Our Society Bases Worth Off of Profit — Its Time to Choose Our Passions


Citlali Diaz, Contributor

When a child with a wide grin and bright eyes says that they want to be a ballerina, a rockstar, a painter, most parents smile back. However, with the passage of time comes the slow decay of these smiles. A young adult who is ready to burst forth from high school to the rest of their lives will often earn a frown, a furrowing of eyebrows, if they say they want to be an artist, a writer, or a teacher. 

In the end, it narrows down to the competition between the core subjects: humanities vs. STEM (Science, Technology, Engineering, Math), in which humanities earn less money and less respect. When it comes to choosing a career between the two, there is a right choice. In a society that measures success through a monetary lens, the right choice is STEM, leaving humanity careers in the dust, to be forgotten and mocked in a manner that it does not deserve.

This competition between the two fields is not just evident in income from careers, but it is ingrained so deeply into society that we do not notice the bias in favor of STEM. It takes a deeper look and consideration to see what is hidden behind casual remarks, which is why I took almost an entire school year to reconsider a friendly competition between my classmates.

At Hueneme High School, there are two higher-level math courses that are provided to seniors: AP Statistics and AP Calculus. My group of friends was split between the two classes, both taking place during the same class period. This began an amicable bickering among us, in which we argued in favor of our math class. I chose to take AP Statistics. It didn’t take long for my classmates and me to notice that it was the AP Calculus students who were more aggressive in arguing for their subject, giving the impression that they truly believed that Calculus is the superior in intensity. 

The fact is, Statistics and Calculus are two entirely different subjects that require entirely different skills. In trying to explain this to my friend in Calculus, I remembered how we were advised to choose our math class based on the field we intended to major in. Unsurprisingly, Statistics is often more valuable in humanity fields, while Calculus takes root in STEM. 

With this realization, I was transported back into my ninth-grade memories, recalling how my biology teacher told her class of 30+ students that she had more respect for people who earned a Bachelor of Science rather than a Bachelor of Art. I remembered the words of my counselor, who was helping me choose classes, when I told him that I was debating between majoring in Biology or English. He said that I should think about who makes more money, scientists or English teachers? I had always known that STEM was more respected — how could I not when time and time again, the adults around me have spread this bias almost unknowingly?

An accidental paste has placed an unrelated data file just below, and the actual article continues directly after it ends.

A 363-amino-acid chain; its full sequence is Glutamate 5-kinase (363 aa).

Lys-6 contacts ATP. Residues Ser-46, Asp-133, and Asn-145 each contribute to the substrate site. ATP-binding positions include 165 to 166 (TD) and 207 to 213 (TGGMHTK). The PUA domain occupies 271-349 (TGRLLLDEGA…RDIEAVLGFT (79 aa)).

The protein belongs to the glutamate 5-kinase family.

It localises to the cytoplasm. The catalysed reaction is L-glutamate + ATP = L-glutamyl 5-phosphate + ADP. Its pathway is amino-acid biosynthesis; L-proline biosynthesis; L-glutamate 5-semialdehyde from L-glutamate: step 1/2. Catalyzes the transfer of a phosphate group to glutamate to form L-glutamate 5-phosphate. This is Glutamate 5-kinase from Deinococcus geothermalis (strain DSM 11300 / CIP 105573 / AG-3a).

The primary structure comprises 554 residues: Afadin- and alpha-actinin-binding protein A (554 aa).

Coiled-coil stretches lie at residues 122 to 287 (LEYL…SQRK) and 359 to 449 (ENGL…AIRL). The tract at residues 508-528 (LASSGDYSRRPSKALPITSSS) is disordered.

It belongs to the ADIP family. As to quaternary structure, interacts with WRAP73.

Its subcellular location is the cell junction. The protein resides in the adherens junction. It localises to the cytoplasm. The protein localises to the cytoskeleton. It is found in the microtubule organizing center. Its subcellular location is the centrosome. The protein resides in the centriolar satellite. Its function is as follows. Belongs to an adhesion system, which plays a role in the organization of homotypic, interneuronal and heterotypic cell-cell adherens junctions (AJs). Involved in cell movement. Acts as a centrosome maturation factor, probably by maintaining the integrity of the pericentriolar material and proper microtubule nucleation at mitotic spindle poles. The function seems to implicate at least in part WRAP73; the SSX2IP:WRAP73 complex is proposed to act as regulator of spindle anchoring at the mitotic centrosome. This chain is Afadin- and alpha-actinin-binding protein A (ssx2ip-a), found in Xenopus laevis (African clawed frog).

To be able to give humanity careers the respect they deserve, we must address the root of the problem: in our capitalistic society, everything stems back to how much profit is made, how much someone is worth based on their wealth. Success is viewed through financial value. A large house, a new model car, an income that is substantial enough to support a nuclear family with 2 children — this is success. 

A career in humanities is viewed as wasted potential because it will not make you the same amount of money that a career in STEM is likely to. Since the field of humanities cannot get you to this success at the same rate, it is not deemed worthy of the same respect. 

Additionally, careers in humanities are not funded at the level at which STEM is, which ties into the disparity between upper and lower economic classes. In the past, it would have been wealthy individuals who would have access to the tutoring and materials necessary to get into schools with subjects such as engineering and medicine. Someone without this wealth would have had to find a career at the local level, such as teaching or social work. Over time, society would have come to value careers that are more accessible to the rich upper class. 

It should also serve to note that humanity careers are predominantly filled with women who, at the individual level, are paid less than men and who as a whole, are valued and respected less than their counterpart.

This isn’t to say that STEM should not be valued or that these fields are not necessary. We would be in an unfortunate world without the advances that science, medicine, and technology have brought us. However, as revered as STEM is for changing the world, it should be remembered that humanity can be life-changing too. 

Mention the name William Shakespeare or show someone an image of the Mona Lisa and there is likely to be at least a semblance of recognition. This is art that has changed the world and continues to do so. The scientists in labs finding cures and the surgeons in operation rooms would not have gotten there without elementary school and high school teachers to get them started. In fact, one teacher or one social worker has the ability to change the life of someone, and this is changing the world, by helping one person at a time. 

After a pandemic, in which we turned to art and music as much as we did to our doctors, we should remember that success cannot be measured. We should encourage ourselves and the generations to come to follow our passions and remind each other that every individual deserves the same respect, regardless of their job. 

We should take with us this quote from Dead Poets Society, a film in which a young man meets an unfortunate fate after being forced to quit his dream in theater to follow his parents’ wishes of being a doctor: “Medicine, law, business, engineering, these are noble pursuits and necessary to sustain life. But poetry, beauty, romance, love, these are what we stay alive for.”